Interpretation Note 43 and section 9K

While IN43 mainly deals with the interpretation of the deeming provisions in section 9C, Issue 8 includes guidance on the application of section 9K. It provides an authoritative, although non-binding, interpretation of the section 9K considerations to be applied where a natural person or trust holds a security which is delisted from a South African exchange and subsequently relisted on a foreign exchange.

IN43 provides guidance on the tax principles and related provisions of the Act to be considered for deemed disposals and reacquisitions under the provisions of section 9C. These same principles apply to the deemed disposal and reacquisition under section 9K.

As noted above, section 9K does not deem the disposal to be of a particular nature and therefore it may result in proceeds and expenditure of either a capital or revenue nature. Therefore, where section 9K applies the taxpayer must determine the nature of the deemed proceeds and expenditure in their hands regarding the relisted shares.

IN43 indicates that where section 9K(1) is triggered, section 9K(2) requires that the relisted security be treated as the same security as the delisted security for the purposes of section 9C(2). Section 9C(2) is also a deeming provision, which deems the proceeds or expenditure in relation to an equity share to be of a capital nature where that equity share is held by a taxpayer for three years or more.

It is important to note that section 9C(2) only applies to equity shares. Meaning that where an equity share, as defined in section 1 of the Act, is relisted on a foreign exchange, if the relevant shareholder has held that equity share for three years or longer, the deemed disposal under section 9K will result in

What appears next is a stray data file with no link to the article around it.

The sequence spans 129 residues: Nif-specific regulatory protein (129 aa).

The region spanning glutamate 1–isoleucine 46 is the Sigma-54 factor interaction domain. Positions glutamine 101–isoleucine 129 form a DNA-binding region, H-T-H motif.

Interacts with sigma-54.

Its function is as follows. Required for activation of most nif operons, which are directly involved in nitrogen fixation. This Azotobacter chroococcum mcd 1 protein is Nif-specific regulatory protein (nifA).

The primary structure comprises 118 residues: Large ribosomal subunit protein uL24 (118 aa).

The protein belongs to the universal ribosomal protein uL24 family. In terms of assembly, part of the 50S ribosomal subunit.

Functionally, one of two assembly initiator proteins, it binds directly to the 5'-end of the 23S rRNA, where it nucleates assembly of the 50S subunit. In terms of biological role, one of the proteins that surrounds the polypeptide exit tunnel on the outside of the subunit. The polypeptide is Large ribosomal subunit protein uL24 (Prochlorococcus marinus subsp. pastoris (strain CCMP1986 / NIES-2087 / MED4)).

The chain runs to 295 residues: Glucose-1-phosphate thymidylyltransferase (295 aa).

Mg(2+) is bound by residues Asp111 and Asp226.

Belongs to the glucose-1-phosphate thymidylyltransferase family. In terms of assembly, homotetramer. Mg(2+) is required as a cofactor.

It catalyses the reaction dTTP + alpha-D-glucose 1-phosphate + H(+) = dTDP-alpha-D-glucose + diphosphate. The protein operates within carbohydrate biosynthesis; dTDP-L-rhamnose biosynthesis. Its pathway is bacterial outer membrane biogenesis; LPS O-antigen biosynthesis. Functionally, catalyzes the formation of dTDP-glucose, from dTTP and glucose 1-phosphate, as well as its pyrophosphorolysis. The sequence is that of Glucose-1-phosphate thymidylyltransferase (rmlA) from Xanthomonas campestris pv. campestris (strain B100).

capital proceeds.

Therefore, where any other type of listed securities is relisted the taxpayer must apply ordinary tax principles on capital and revenue to determine how to account for the deemed accrual and expenditure.

Comment

The modernisation of the exchange control system and particularly reductions in the scope of activities that require SARB approval is a welcome development. It ought to enable businesses to react to the needs of the day faster, having to traverse fewer regulatory hurdles. This will lead to better economic outcomes for South Africa at large.

With the introduction of section 9K, government may be seeking to cushion the potential unforeseen consequences of this deregulation by requiring natural persons and trusts to account for a deemed tax where a relisting of previously South African securities takes place.

However, this means that natural persons and trusts may have to pay a dry tax where securities they hold are relisted on a foreign exchange, as there will be no actual proceeds to fund this cost. Fortunately, taxpayers who bear this cost will enjoy the benefit of an increase in the base cost of their relisted securities, leading to a reduced tax cost when the securities are later disposed of or sold.